Social pressure to appear religious

It turns out that when people are asked by phone about the regularity of their attendance at religious services, they report higher figures than when they are asked on the internet. It is speculated that the internet with its anonymity creates a greater willingness to tell the truth. According to the survey conducted by the Public Religion Research Institute:

The research shows that every subgroup of Americans inflates their levels of religious participation, with young adults, Catholics and white mainline Protestants particularly likely to inflate the frequency of their attendance at religious services.

In their report titled I Know What You Did Last Sunday: Measuring Social Desirability Bias in Self‐Reported Religious Behavior, Belief, and Identity, the authors suggest reasons for this discrepancy, such as ‘social desirability bias’. In the US religion is associated with morality and pro-social behavior, and respondents may interpret the question as being a proxy for “Am I a good Christian” and answer aspirationally rather than realistically. They think that eliminating the presence of the interviewer, as online surveys do, takes away that pressure.

What I did find particularly interesting is Table 2 that looks at just the religiously unaffiliated. There have been studies that suggest that many in this group hold somewhat traditional religious beliefs and some have referred to them as ‘unchurched believers’ rather than nonbelievers. This study says that this too might be an artifact of the way those interviews were done because compared to the telephone interviews, there was a large increase in the online numbers who said that ‘Religion is not important’ (73% vs. 49%) and those who never attend religious services (68% vs. 36%).


  1. Trebuchet says

    I suspect that no matter how hard you try, you’re going to get a significantly different sample on the phone than on the internet. Older, for one thing. More conservative. Vast numbers of young people don’t have land-line phones but are on the internet constantly.

  2. Lithified Detritus says

    Trebuchet @ 1

    Very true, and this older, not conservative guy will not show up on the phone poll either. I have a land line, but screen all calls. Polls, politicians, solicitors, and salespeople will not be answered.

  3. Mano Singham says

    On page 6 of the report, the authors say that young people also significantly over-report on church attendance in the telephone survey. 31% say they seldom or never go to church compared to 49% on the online survey.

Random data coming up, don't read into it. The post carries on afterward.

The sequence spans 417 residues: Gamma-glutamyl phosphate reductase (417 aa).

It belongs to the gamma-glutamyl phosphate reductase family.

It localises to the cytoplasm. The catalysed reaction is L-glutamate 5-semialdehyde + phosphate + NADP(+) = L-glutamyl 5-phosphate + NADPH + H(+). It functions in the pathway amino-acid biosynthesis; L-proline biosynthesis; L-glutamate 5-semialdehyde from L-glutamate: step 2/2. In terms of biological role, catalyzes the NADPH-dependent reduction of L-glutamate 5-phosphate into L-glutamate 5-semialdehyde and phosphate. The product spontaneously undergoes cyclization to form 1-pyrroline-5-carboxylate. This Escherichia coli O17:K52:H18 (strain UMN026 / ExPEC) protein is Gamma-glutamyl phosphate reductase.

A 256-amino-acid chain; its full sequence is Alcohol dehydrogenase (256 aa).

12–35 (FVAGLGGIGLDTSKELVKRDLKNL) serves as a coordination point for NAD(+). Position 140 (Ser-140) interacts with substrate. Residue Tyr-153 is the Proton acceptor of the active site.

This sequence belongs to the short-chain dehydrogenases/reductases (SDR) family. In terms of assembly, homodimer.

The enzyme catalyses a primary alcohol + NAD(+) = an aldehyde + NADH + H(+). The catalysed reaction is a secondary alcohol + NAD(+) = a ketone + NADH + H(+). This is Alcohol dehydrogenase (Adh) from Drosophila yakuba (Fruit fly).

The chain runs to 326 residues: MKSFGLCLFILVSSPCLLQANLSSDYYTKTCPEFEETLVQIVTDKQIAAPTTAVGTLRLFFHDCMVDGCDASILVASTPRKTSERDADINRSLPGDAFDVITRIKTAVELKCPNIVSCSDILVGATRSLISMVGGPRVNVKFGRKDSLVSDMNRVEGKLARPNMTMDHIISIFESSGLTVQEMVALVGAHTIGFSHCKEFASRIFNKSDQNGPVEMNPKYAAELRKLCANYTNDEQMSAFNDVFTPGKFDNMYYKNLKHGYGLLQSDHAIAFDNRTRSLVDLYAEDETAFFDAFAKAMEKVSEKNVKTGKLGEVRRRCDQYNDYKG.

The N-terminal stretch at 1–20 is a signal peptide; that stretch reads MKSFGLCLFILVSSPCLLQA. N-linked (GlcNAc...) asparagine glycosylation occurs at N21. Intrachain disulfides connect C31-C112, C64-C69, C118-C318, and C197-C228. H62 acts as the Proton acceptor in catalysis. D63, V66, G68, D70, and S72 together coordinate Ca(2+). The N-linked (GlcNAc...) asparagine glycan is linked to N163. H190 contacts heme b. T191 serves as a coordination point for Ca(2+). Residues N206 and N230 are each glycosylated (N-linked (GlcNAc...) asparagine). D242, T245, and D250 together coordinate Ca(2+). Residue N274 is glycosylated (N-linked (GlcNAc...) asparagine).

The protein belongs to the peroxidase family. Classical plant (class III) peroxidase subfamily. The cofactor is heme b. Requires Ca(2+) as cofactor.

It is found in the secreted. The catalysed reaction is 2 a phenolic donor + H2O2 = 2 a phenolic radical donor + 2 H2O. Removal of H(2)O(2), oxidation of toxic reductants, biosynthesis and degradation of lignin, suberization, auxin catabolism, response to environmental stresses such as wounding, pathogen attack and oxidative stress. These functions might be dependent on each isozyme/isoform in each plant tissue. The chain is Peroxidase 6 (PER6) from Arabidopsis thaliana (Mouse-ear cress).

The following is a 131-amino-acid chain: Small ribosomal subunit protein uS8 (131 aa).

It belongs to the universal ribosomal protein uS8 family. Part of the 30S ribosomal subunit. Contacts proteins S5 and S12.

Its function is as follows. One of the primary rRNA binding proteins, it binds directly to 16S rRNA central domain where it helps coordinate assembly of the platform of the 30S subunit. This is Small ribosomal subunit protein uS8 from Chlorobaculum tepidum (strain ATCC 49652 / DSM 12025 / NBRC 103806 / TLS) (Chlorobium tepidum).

4. countryboy says

    I wonder why people who don’t really believe claim to do so. I’ve been clear that I’m an unbeliever since I was 20, that’s 44 years now, with no problems of any kind.

  5. Lithified Detritus says

    Mano Singham @ 3

    Interesting. I wonder if young people who still have land lines also tend to be more conservative/old fashioned in other ways. Just speculating…

  6. Scr... Archivist says

    As for the over-reporting, we have seen this before when comparing standard telephone surveys against time diaries. When people report what they do each day, fewer of them report church attendance than you might expect from what people tell interviewers on the phone.

    As for telephone polling in the 2010’s, don’t the pollsters account for age and device?

    Just last week I received a survey call (mostly about Washington politics), and in the demographic portion at the end I said I am an atheist. I knew I had to represent. But from what I read in this comment thread, I guess I am just being a contrarian to have reported this through a real telephone and not one of those tinny little radio phones. At least the pollster and I could actually hear each other without having to yell.

  7. Trebuchet says

    One other problem with telephone surveys is that on the rare occasion I agree take one, I make it a point of lying in about half the answers. I’ll even tell the survey taker I’m going to and they go ahead anyway. I bet I’m not the only one.

  8. Reginald Selkirk says

    Off-topic, mostly:
    I went to see Million Dollar Arm. It is very formulaic. Not one scene in the entire movie will surprise you. The story centers on an American sports agent whose business is not doing well, so as a last resort he sets out on a tour of India to search for athletes who could be converted into baseball players. Cue culture clash humor. Cue romance with the “right” woman, who is not as good looking as the models he usually dates. As the movie progresses, the agent becomes more thougtful and caring.
    In one very shallow scene of special interest to freethinkers, the Indian ballplayers get the American agent to pray with them. This is supposed to signal that he is becoming more caring and community-oriented. Not once is the fact mentioned that he and they would not be praying to the same gods. Bleep you, Disney.

  9. Mano Singham says


    I read a review of that film that said pretty much the same things you did, other than the praying bit. It looks like something I will skip, despite the cricket angle.

  10. Reginald Selkirk says

    One subtle joke of the film is that all of the potential athletes they find in India do not play cricket, so there’s not much cricket at all in the film.

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